The wards of the Bone and Joint Hospital in Srinagar provide ample evidence that pro-independence demonstrations in Indian occupied Kashmir (IoK) have met with a tough response.
At least seven patients tell of how they were shot by police or paramilitary troops at demonstrations that have erupted across the Himalayan region over the past three months.
Aged between 15 and 35, they all have bullet wounds below the waist. They lie with their raised legs wrapped in dressings and pierced with metal rods to help bones heal properly.
Most will limp for the rest of their lives, some may never walk again.
Hospital staff who declined to be identified said that 200 people have been treated for bullet wounds since the middle of June, when a wave of anti-India protests began.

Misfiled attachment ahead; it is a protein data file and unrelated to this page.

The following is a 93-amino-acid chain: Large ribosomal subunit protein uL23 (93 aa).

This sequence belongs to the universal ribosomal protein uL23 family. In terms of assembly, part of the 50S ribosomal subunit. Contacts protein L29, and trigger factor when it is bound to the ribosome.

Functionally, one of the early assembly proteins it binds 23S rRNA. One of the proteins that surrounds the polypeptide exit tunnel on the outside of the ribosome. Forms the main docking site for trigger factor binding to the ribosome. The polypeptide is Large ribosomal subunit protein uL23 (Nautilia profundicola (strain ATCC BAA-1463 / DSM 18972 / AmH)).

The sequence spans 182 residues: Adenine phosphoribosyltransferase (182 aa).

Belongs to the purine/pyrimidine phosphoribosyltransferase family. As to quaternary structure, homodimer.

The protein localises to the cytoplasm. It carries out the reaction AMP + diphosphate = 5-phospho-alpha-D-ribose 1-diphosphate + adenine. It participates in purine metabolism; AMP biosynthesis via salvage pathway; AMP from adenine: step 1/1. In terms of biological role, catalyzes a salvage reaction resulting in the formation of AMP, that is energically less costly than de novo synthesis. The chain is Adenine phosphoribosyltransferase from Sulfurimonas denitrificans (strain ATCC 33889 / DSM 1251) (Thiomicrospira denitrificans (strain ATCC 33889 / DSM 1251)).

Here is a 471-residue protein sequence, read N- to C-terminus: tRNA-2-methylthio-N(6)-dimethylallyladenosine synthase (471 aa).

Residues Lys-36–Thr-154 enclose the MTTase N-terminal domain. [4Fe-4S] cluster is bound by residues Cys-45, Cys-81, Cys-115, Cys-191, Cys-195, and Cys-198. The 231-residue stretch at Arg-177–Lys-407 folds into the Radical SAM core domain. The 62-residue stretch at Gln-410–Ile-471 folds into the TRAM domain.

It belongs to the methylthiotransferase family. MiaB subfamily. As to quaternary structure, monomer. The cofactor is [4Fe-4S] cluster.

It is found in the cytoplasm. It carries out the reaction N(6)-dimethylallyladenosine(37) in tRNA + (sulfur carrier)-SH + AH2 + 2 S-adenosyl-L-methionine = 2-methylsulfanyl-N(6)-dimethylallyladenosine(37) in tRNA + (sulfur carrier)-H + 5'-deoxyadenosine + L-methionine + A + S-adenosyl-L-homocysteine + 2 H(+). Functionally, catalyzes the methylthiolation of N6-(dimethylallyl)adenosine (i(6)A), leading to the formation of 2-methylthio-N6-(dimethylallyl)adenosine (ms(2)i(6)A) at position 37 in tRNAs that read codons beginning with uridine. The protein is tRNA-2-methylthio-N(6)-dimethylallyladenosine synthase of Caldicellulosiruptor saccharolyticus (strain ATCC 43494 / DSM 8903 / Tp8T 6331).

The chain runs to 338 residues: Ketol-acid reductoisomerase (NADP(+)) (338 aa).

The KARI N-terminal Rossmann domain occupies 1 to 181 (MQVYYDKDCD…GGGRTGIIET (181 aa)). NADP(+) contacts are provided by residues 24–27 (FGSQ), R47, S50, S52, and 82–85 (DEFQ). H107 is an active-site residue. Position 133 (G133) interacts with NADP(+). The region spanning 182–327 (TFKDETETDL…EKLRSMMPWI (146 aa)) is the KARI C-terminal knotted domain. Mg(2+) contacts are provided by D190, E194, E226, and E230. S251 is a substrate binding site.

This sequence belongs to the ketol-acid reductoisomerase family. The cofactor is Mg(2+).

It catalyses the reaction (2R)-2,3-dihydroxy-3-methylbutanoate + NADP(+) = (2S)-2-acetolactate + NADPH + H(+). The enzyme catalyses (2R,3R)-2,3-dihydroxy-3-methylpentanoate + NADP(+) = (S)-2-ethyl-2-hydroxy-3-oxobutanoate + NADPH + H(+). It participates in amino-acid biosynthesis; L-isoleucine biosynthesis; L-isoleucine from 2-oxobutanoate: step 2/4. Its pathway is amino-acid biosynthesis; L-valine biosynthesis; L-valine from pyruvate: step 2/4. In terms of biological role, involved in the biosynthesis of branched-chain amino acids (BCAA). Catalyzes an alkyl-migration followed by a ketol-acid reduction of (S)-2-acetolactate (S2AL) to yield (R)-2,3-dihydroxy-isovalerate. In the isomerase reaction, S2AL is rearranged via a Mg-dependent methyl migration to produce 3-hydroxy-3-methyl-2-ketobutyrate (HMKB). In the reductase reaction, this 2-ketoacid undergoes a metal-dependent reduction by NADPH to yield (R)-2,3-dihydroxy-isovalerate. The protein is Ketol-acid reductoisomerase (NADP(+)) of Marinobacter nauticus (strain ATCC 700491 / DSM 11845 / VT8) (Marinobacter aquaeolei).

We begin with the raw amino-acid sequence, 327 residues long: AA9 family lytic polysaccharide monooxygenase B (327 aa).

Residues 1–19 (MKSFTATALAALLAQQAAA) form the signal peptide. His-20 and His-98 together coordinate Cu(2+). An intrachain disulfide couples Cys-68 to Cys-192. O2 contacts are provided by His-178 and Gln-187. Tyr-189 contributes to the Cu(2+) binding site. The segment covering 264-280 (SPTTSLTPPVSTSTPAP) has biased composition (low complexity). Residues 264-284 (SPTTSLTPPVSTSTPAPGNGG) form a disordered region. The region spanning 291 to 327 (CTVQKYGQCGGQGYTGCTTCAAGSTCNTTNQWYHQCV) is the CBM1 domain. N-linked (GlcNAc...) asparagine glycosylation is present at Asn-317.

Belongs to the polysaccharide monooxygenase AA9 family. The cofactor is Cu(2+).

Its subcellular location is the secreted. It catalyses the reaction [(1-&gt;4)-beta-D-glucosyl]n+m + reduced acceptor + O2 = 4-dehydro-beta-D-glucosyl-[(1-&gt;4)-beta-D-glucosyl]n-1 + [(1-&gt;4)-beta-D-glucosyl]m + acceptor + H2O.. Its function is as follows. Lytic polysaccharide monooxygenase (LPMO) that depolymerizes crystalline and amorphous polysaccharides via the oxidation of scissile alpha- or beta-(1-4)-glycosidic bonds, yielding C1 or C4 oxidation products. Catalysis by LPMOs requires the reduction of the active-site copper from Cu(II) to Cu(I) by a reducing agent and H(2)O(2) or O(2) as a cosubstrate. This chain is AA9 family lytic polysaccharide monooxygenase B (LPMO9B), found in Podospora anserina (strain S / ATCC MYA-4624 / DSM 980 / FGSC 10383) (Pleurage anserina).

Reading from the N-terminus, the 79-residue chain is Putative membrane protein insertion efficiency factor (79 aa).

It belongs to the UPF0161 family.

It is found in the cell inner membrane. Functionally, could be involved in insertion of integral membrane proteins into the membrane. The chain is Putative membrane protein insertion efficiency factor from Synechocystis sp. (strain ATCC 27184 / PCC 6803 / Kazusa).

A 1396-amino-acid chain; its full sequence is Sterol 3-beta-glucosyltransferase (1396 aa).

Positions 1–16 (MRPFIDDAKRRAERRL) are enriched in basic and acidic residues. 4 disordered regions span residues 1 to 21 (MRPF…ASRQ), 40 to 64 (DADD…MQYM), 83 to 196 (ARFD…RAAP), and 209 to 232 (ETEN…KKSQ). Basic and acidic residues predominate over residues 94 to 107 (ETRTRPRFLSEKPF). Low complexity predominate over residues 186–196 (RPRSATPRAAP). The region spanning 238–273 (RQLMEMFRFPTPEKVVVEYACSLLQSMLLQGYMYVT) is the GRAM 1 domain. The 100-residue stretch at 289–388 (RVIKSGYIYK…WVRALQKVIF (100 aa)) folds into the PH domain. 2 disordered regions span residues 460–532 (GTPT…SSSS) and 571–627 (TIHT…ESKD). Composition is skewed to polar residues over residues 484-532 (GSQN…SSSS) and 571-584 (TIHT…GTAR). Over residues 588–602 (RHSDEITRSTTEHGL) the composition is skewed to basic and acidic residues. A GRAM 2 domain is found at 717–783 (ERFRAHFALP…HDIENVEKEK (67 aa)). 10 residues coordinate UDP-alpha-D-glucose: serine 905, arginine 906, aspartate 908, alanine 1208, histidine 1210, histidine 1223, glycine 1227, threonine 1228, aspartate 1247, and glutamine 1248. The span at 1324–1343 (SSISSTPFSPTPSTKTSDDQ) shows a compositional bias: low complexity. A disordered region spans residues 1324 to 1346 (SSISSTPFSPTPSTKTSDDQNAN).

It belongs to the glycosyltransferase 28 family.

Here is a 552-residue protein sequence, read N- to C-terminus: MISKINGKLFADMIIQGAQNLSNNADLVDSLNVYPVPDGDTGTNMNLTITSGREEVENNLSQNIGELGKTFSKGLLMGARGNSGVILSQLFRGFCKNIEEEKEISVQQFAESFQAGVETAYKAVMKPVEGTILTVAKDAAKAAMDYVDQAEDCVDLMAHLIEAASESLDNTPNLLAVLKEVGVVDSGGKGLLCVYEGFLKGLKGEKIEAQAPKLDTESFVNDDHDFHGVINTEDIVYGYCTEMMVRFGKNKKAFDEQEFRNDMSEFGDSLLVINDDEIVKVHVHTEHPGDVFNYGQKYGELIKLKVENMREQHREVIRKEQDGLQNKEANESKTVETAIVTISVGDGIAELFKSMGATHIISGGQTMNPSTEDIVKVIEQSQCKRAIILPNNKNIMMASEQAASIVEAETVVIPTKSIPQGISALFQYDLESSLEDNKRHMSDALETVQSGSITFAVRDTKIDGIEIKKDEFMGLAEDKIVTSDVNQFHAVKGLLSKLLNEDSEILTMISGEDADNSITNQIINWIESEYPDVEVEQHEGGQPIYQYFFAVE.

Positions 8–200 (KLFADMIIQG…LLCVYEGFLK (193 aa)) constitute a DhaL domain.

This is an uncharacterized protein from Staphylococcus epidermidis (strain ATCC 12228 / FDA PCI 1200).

Authorities in IoK says, security forces open fire on protesters as a last resort, normally when mobs pelt them with rocks and try to overrun guard posts and bunkers.
The patients at the hospital, in the region’s main town, have a different version of the clashes, at which — according to the police — more than 100 civilians have been shot dead during the worst violence in the Muslim-majority region for years.
As violence has escalated, national politicians and Kashmiri pro-independence leaders appeared stuck for solutions.